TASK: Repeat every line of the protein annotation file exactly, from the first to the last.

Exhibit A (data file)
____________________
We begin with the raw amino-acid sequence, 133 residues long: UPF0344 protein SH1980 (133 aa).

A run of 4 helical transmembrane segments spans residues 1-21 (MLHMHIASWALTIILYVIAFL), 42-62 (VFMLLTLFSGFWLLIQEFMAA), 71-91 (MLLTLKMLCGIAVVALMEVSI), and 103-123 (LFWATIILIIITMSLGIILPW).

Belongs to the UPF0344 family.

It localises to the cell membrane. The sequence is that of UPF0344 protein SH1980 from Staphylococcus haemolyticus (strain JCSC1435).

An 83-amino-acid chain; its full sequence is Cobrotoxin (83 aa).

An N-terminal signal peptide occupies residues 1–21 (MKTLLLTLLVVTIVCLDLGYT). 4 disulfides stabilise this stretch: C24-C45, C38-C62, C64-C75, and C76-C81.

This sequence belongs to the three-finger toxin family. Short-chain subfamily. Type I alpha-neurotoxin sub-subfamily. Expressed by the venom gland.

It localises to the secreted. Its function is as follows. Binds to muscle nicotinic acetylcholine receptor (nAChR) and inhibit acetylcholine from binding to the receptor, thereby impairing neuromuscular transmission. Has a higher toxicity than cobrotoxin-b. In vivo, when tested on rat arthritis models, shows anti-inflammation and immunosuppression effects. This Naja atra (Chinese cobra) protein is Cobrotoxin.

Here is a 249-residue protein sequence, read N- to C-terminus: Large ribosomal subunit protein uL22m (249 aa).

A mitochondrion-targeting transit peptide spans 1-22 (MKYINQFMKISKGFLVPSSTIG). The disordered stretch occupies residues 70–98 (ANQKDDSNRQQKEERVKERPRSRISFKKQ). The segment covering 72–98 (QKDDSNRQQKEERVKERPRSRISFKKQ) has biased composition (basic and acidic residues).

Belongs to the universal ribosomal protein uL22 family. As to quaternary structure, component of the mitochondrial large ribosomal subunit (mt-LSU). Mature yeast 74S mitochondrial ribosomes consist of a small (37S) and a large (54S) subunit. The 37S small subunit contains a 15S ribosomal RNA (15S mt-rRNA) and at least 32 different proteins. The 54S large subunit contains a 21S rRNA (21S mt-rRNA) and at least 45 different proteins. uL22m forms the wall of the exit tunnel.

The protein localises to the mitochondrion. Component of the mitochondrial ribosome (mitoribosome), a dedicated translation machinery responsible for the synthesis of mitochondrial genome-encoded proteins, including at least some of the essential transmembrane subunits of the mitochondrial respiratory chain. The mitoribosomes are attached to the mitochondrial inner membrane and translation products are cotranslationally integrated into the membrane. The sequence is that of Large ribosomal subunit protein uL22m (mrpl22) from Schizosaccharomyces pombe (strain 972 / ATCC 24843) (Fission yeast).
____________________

We begin with the raw amino-acid sequence, 133 residues long: UPF0344 protein SH1980 (133 aa).

A run of 4 helical transmembrane segments spans residues 1-21 (MLHMHIASWALTIILYVIAFL), 42-62 (VFMLLTLFSGFWLLIQEFMAA), 71-91 (MLLTLKMLCGIAVVALMEVSI), and 103-123 (LFWATIILIIITMSLGIILPW).

Belongs to the UPF0344 family.

It localises to the cell membrane. The sequence is that of UPF0344 protein SH1980 from Staphylococcus haemolyticus (strain JCSC1435).

An 83-amino-acid chain; its full sequence is Cobrotoxin (83 aa).

An N-terminal signal peptide occupies residues 1–21 (MKTLLLTLLVVTIVCLDLGYT). 4 disulfides stabilise this stretch: C24-C45, C38-C62, C64-C75, and C76-C81.

This sequence belongs to the three-finger toxin family. Short-chain subfamily. Type I alpha-neurotoxin sub-subfamily. Expressed by the venom gland.

It localises to the secreted. Its function is as follows. Binds to muscle nicotinic acetylcholine receptor (nAChR) and inhibit acetylcholine from binding to the receptor, thereby impairing neuromuscular transmission. Has a higher toxicity than cobrotoxin-b. In vivo, when tested on rat arthritis models, shows anti-inflammation and immunosuppression effects. This Naja atra (Chinese cobra) protein is Cobrotoxin.

Here is a 249-residue protein sequence, read N- to C-terminus: Large ribosomal subunit protein uL22m (249 aa).

A mitochondrion-targeting transit peptide spans 1-22 (MKYINQFMKISKGFLVPSSTIG). The disordered stretch occupies residues 70–98 (ANQKDDSNRQQKEERVKERPRSRISFKKQ). The segment covering 72–98 (QKDDSNRQQKEERVKERPRSRISFKKQ) has biased composition (basic and acidic residues).

Belongs to the universal ribosomal protein uL22 family. As to quaternary structure, component of the mitochondrial large ribosomal subunit (mt-LSU). Mature yeast 74S mitochondrial ribosomes consist of a small (37S) and a large (54S) subunit. The 37S small subunit contains a 15S ribosomal RNA (15S mt-rRNA) and at least 32 different proteins. The 54S large subunit contains a 21S rRNA (21S mt-rRNA) and at least 45 different proteins. uL22m forms the wall of the exit tunnel.

The protein localises to the mitochondrion. Component of the mitochondrial ribosome (mitoribosome), a dedicated translation machinery responsible for the synthesis of mitochondrial genome-encoded proteins, including at least some of the essential transmembrane subunits of the mitochondrial respiratory chain. The mitoribosomes are attached to the mitochondrial inner membrane and translation products are cotranslationally integrated into the membrane. The sequence is that of Large ribosomal subunit protein uL22m (mrpl22) from Schizosaccharomyces pombe (strain 972 / ATCC 24843) (Fission yeast).